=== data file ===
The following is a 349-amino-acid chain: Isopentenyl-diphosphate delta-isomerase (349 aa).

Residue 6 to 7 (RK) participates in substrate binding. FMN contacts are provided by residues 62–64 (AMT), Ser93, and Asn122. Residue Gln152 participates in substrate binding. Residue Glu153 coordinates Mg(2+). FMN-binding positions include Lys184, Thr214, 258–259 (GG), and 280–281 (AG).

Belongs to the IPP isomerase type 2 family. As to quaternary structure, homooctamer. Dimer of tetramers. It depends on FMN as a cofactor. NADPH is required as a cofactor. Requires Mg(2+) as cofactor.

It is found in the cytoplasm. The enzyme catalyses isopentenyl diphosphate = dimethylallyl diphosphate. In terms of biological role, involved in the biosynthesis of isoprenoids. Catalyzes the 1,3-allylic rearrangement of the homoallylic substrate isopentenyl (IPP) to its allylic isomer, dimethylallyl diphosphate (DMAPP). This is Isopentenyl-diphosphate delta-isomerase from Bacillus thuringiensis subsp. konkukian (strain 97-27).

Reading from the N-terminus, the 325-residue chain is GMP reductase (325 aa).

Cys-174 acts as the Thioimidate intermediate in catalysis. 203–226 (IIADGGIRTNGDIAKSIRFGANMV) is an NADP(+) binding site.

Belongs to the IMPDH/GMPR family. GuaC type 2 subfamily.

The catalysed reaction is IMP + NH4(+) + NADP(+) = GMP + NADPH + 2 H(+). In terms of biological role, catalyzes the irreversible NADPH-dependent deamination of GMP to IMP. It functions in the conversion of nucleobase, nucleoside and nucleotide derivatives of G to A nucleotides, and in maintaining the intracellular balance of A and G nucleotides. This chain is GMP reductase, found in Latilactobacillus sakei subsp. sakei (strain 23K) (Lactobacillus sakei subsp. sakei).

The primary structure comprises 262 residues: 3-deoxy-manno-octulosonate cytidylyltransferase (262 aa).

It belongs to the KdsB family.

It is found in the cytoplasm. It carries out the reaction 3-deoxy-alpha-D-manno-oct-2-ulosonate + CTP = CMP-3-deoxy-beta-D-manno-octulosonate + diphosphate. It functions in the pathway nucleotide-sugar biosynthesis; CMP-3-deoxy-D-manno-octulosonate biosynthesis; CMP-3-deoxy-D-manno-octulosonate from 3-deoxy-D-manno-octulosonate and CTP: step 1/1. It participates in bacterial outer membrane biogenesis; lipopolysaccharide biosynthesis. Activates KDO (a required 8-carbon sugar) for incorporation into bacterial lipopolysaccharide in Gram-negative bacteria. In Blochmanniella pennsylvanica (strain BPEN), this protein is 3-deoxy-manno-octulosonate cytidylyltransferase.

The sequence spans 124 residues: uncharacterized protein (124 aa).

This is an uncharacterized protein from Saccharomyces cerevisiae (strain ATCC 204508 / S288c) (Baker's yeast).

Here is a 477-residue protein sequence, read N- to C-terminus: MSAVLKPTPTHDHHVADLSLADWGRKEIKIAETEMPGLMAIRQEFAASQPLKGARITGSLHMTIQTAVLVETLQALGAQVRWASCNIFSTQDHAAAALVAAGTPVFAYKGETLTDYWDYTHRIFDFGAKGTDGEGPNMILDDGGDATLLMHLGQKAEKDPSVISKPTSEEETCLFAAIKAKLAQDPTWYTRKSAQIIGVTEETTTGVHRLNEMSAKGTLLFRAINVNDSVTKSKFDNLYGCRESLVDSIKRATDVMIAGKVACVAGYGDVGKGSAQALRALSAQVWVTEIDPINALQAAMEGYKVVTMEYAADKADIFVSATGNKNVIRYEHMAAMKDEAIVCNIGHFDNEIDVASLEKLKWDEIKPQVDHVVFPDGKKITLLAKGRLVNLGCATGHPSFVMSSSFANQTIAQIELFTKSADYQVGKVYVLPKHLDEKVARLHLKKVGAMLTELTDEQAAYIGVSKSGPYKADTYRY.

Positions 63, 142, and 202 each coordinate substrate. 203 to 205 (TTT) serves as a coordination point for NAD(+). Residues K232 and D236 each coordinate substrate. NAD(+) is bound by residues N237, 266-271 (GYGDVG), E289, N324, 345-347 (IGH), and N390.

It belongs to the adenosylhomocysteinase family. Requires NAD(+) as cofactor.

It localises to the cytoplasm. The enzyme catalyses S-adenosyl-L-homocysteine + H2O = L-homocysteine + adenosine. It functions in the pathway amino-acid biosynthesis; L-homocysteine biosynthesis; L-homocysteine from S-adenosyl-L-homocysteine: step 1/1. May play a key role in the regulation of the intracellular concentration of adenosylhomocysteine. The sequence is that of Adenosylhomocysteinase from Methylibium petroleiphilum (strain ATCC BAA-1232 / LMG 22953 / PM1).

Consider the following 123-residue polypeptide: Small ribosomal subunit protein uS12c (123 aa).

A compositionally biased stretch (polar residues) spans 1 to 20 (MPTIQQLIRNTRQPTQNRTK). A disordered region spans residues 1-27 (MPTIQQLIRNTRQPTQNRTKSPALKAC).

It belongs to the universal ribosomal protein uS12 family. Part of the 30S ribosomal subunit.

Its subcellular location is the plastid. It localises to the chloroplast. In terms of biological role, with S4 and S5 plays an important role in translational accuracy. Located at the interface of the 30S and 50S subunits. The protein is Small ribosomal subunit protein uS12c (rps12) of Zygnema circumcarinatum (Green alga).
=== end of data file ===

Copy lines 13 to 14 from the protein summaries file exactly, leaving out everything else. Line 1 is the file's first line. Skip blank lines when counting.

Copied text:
This is an uncharacterized protein from Saccharomyces cerevisiae (strain ATCC 204508 / S288c) (Baker's yeast).

Here is a 477-residue protein sequence, read N- to C-terminus: MSAVLKPTPTHDHHVADLSLADWGRKEIKIAETEMPGLMAIRQEFAASQPLKGARITGSLHMTIQTAVLVETLQALGAQVRWASCNIFSTQDHAAAALVAAGTPVFAYKGETLTDYWDYTHRIFDFGAKGTDGEGPNMILDDGGDATLLMHLGQKAEKDPSVISKPTSEEETCLFAAIKAKLAQDPTWYTRKSAQIIGVTEETTTGVHRLNEMSAKGTLLFRAINVNDSVTKSKFDNLYGCRESLVDSIKRATDVMIAGKVACVAGYGDVGKGSAQALRALSAQVWVTEIDPINALQAAMEGYKVVTMEYAADKADIFVSATGNKNVIRYEHMAAMKDEAIVCNIGHFDNEIDVASLEKLKWDEIKPQVDHVVFPDGKKITLLAKGRLVNLGCATGHPSFVMSSSFANQTIAQIELFTKSADYQVGKVYVLPKHLDEKVARLHLKKVGAMLTELTDEQAAYIGVSKSGPYKADTYRY.